Rush plays the role of one soldier among dozens as players group him and his companions into different Unions - small groups of five that can be ordered to perform actions on the battlefield. Though they are unified, the characters in Unions don't sacrifice their individual strengths. Different characters have special attacks and unique abilities, though these may vary depending on the current situation on the battlefield. "The commands can differ depending on the combination of Union members, the target of the battle, and morale. Players must make decisions based on these factors," says Takai.
The morale Takai refers to is another pivotal factor on the battlefield. Represented by a meter on the top of the screen, it fluctuates throughout the battle, resulting in different consequences. "If morale is low, characters will not be able to exert their powers. Players must aim to continuously improve their battle-styel and commands, or they may end up with a very difficult battle," Takai cautions. We saw an example of these shifting tides as two armies met in the middle of a field. Outnumbered, one side was immediately at a morale disadvantage. That changed as soon as a magic user summoned a monstrous flying beast, which sent the opposing army's morale into the gutter. Then Rush came in to save the day by calling forth a lumbering golem onto the field, which once again tipped the scales in his favor. It is easy to imagine that this seemingly simple match of tug of war will become the key to victory, especially considering that up to 70 units will be engaged in combat at once.
The conflicts in TLR aren't limited exclusively to such a grand scope. However, with the potential for massive clashes, there is certainly an effort to avoid throwaway fights and make each encounter matter. "Our main objective was to create a gaming experience in which the players can fully enjoy the battles as opposed to thinking of them as a grind fest," asserts Takai. "The story is definitely scripted to keep players on the edge of their seats, and we have prepared an abundance of short quests. However the main draw of this game will definitely be the battles."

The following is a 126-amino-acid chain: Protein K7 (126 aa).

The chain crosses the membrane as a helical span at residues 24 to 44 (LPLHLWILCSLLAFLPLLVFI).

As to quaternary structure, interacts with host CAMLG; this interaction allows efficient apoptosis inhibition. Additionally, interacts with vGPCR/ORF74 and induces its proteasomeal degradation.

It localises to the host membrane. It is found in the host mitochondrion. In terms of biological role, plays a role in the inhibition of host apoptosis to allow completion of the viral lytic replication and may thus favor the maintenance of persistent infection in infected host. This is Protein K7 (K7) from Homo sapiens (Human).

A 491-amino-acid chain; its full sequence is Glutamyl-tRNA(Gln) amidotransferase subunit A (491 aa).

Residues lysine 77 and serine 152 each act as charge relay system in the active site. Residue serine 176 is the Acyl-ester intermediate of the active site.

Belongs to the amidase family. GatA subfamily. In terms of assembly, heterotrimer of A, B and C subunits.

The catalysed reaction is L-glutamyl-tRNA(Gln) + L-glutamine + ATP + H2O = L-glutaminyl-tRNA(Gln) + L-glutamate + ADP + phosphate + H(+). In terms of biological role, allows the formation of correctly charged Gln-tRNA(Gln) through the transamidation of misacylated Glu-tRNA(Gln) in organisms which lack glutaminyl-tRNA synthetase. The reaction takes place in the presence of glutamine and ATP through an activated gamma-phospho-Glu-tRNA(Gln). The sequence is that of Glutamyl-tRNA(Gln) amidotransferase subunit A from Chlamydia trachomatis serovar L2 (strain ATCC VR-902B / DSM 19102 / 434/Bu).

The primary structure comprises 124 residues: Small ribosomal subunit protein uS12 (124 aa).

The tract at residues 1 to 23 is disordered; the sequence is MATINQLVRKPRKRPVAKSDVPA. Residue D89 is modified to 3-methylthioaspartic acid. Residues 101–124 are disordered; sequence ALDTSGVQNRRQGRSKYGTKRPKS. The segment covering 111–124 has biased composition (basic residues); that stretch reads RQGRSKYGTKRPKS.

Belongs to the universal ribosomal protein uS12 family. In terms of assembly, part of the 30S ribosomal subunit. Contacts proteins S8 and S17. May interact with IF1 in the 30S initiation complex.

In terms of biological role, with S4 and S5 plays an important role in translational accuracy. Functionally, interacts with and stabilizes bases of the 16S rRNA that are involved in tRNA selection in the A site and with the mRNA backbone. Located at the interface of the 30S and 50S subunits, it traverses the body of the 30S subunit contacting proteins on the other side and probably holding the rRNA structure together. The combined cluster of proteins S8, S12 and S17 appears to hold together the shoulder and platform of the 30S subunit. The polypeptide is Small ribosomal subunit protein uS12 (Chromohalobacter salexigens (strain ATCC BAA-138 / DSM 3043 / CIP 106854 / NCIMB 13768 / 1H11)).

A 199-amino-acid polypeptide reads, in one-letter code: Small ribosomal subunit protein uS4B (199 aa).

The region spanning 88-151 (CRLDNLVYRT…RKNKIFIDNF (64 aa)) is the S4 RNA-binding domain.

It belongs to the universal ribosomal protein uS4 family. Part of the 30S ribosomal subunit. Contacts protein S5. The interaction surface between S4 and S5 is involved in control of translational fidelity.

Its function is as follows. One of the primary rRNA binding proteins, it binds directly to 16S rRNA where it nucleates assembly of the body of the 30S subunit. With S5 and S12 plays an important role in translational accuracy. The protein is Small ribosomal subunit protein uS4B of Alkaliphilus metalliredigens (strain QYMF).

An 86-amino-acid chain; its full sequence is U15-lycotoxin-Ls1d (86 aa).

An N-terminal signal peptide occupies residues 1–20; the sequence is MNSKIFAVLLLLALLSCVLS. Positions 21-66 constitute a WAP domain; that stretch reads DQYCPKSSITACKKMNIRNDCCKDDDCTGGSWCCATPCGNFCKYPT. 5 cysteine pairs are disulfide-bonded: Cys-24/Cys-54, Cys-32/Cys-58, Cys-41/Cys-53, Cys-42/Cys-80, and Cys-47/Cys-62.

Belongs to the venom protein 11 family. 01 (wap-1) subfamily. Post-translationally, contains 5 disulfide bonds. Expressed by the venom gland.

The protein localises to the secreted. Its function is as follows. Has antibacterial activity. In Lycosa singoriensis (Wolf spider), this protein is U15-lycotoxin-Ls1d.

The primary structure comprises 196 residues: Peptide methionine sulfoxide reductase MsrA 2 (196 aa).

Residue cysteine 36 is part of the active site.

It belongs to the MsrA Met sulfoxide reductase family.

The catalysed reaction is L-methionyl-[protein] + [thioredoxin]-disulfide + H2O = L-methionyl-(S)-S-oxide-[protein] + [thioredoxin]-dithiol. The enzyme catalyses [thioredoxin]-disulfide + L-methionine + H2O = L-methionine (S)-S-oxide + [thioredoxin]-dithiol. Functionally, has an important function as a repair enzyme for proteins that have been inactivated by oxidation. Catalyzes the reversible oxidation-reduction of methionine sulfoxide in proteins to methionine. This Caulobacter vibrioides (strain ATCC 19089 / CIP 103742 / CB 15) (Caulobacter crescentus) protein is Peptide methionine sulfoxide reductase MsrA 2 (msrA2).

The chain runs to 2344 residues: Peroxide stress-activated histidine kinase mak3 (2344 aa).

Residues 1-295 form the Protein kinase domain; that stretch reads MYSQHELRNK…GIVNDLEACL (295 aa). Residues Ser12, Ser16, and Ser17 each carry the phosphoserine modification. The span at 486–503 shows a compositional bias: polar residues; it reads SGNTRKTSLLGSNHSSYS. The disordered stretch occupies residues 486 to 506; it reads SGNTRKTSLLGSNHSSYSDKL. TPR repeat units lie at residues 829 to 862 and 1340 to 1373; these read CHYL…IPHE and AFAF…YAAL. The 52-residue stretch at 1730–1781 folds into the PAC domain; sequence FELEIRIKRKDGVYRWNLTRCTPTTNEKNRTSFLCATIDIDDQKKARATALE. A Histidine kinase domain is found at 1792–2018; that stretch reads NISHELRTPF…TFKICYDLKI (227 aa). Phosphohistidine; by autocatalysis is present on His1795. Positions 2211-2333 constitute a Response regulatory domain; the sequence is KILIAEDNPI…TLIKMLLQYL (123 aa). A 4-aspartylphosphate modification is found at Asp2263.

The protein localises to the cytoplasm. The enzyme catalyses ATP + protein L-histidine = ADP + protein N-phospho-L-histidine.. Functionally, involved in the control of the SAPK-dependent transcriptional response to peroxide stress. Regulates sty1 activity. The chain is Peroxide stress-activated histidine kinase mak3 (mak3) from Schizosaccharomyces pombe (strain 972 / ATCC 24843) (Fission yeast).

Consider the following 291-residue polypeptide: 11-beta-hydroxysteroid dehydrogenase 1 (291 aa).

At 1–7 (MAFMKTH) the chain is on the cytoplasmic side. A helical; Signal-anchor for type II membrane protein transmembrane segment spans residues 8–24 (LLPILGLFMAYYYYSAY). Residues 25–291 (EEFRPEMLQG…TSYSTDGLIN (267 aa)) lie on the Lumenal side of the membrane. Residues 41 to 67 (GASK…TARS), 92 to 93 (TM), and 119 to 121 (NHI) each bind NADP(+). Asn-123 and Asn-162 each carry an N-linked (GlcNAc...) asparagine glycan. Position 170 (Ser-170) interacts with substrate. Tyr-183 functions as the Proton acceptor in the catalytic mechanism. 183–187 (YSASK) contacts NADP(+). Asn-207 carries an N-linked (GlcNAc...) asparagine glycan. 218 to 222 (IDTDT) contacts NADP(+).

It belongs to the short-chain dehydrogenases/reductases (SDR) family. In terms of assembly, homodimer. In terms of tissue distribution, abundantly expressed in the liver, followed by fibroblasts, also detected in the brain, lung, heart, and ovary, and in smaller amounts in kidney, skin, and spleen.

No matter how stunning your battle system or how intriguing your world, the first step to captivating games is by ensuring them they can play your game in the first place. SE has a long and successful history of making console exclusive games, but TLR breaks that pattern. "We made the decision to go multiplatform after researching global ownership rates and overall marketability," says Takai. But there is more to the story than simple numbers: "As game developers, we would like to have as many users play as possible, and we are confident that we can create an RPG with the best specs imaginable at this point in time." While contractual issues prevent SE from specifically confirming which platforms the title will appear on, the issue is hardly puzzling. Since the game is too graphically intensive for the Wii, that only leaves the Xbox 360 and Playstation 3.
There is no denying that TLR is an incredibly ambitious title. Whether it's the epic combat, the game's global aspirations, or a multiplatform release, there are a number of challenges to be addressed in the next year of development. Even when faced with these issues, Takai's main concern is ensuring that TLR lives up to its potential in the eyes of RPG fans. "The most difficult challenge is to provide a quality RPG that SE fans have come to expect, while giving it its own unique style," he tells us. "By combining an engrossing story and a ground-breaking battle system, we are seeking to create the ultimate RPG experience." Coming from the company that already dominates the genre, that's definitely saying something.